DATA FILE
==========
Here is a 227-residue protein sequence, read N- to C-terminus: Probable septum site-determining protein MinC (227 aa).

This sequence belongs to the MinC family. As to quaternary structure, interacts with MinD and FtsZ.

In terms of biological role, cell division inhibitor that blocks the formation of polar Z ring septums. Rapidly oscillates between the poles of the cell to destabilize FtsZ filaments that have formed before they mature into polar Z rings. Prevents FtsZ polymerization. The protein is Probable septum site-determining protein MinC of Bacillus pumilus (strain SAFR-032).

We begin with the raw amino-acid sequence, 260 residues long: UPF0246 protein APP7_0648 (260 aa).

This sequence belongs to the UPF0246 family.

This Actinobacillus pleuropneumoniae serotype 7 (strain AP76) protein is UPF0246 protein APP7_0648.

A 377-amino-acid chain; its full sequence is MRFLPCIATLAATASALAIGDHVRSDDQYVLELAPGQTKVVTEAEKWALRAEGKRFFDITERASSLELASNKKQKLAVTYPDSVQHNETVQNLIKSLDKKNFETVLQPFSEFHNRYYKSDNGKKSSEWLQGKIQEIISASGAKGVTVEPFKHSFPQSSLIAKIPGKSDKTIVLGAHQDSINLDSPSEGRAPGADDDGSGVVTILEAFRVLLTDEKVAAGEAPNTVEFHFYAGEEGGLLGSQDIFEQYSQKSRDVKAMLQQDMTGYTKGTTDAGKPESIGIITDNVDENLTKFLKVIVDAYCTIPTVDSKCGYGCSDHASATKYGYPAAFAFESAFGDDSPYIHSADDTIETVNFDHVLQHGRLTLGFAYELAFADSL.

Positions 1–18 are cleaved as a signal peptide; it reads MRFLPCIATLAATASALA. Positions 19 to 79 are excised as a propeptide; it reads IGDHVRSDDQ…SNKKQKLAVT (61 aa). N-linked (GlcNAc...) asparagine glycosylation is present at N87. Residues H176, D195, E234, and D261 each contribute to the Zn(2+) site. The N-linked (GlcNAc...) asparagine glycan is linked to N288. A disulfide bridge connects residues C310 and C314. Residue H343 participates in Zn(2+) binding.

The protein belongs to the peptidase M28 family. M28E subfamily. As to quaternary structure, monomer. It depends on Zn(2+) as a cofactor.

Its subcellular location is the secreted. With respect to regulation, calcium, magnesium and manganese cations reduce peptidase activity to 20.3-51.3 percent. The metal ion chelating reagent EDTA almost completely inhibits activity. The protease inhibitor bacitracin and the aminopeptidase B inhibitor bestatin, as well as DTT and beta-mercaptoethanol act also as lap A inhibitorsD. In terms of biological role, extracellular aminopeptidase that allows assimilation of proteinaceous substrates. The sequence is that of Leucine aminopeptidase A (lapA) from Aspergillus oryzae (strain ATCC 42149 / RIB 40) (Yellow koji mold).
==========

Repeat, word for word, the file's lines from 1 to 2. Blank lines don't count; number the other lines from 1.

Here is a 227-residue protein sequence, read N- to C-terminus: Probable septum site-determining protein MinC (227 aa).

This sequence belongs to the MinC family. As to quaternary structure, interacts with MinD and FtsZ.